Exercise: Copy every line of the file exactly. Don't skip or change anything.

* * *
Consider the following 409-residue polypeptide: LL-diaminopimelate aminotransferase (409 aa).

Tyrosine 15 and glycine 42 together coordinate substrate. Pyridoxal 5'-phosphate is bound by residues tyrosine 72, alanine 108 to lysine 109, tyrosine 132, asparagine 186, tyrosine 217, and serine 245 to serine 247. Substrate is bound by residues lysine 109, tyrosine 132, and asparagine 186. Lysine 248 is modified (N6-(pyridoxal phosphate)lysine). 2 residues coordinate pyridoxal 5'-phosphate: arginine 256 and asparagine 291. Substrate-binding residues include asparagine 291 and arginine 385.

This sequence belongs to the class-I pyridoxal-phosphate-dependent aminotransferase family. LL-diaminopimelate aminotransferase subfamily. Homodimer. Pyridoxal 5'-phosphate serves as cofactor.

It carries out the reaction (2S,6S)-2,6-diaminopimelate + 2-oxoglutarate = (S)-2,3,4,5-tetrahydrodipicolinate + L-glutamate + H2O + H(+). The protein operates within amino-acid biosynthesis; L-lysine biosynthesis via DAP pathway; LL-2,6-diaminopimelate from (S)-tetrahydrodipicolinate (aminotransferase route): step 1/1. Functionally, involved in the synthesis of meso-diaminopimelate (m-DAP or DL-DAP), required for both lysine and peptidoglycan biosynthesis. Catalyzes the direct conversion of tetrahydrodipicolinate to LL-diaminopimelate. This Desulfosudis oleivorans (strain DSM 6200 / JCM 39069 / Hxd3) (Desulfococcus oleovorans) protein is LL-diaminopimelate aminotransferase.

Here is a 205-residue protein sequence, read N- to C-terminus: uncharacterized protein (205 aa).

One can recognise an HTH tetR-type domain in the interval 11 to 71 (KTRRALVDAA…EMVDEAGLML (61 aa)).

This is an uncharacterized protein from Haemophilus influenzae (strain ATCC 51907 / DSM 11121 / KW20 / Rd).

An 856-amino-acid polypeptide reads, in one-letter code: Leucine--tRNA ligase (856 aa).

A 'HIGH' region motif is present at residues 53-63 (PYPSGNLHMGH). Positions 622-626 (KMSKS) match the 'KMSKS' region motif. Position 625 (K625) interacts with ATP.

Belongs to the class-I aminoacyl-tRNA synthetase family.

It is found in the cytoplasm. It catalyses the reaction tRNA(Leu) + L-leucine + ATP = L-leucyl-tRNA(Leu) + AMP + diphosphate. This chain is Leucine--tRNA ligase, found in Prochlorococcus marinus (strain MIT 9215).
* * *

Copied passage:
Consider the following 409-residue polypeptide: LL-diaminopimelate aminotransferase (409 aa).

Tyrosine 15 and glycine 42 together coordinate substrate. Pyridoxal 5'-phosphate is bound by residues tyrosine 72, alanine 108 to lysine 109, tyrosine 132, asparagine 186, tyrosine 217, and serine 245 to serine 247. Substrate is bound by residues lysine 109, tyrosine 132, and asparagine 186. Lysine 248 is modified (N6-(pyridoxal phosphate)lysine). 2 residues coordinate pyridoxal 5'-phosphate: arginine 256 and asparagine 291. Substrate-binding residues include asparagine 291 and arginine 385.

This sequence belongs to the class-I pyridoxal-phosphate-dependent aminotransferase family. LL-diaminopimelate aminotransferase subfamily. Homodimer. Pyridoxal 5'-phosphate serves as cofactor.

It carries out the reaction (2S,6S)-2,6-diaminopimelate + 2-oxoglutarate = (S)-2,3,4,5-tetrahydrodipicolinate + L-glutamate + H2O + H(+). The protein operates within amino-acid biosynthesis; L-lysine biosynthesis via DAP pathway; LL-2,6-diaminopimelate from (S)-tetrahydrodipicolinate (aminotransferase route): step 1/1. Functionally, involved in the synthesis of meso-diaminopimelate (m-DAP or DL-DAP), required for both lysine and peptidoglycan biosynthesis. Catalyzes the direct conversion of tetrahydrodipicolinate to LL-diaminopimelate. This Desulfosudis oleivorans (strain DSM 6200 / JCM 39069 / Hxd3) (Desulfococcus oleovorans) protein is LL-diaminopimelate aminotransferase.

Here is a 205-residue protein sequence, read N- to C-terminus: uncharacterized protein (205 aa).

One can recognise an HTH tetR-type domain in the interval 11 to 71 (KTRRALVDAA…EMVDEAGLML (61 aa)).

This is an uncharacterized protein from Haemophilus influenzae (strain ATCC 51907 / DSM 11121 / KW20 / Rd).

An 856-amino-acid polypeptide reads, in one-letter code: Leucine--tRNA ligase (856 aa).

A 'HIGH' region motif is present at residues 53-63 (PYPSGNLHMGH). Positions 622-626 (KMSKS) match the 'KMSKS' region motif. Position 625 (K625) interacts with ATP.

Belongs to the class-I aminoacyl-tRNA synthetase family.

It is found in the cytoplasm. It catalyses the reaction tRNA(Leu) + L-leucine + ATP = L-leucyl-tRNA(Leu) + AMP + diphosphate. This chain is Leucine--tRNA ligase, found in Prochlorococcus marinus (strain MIT 9215).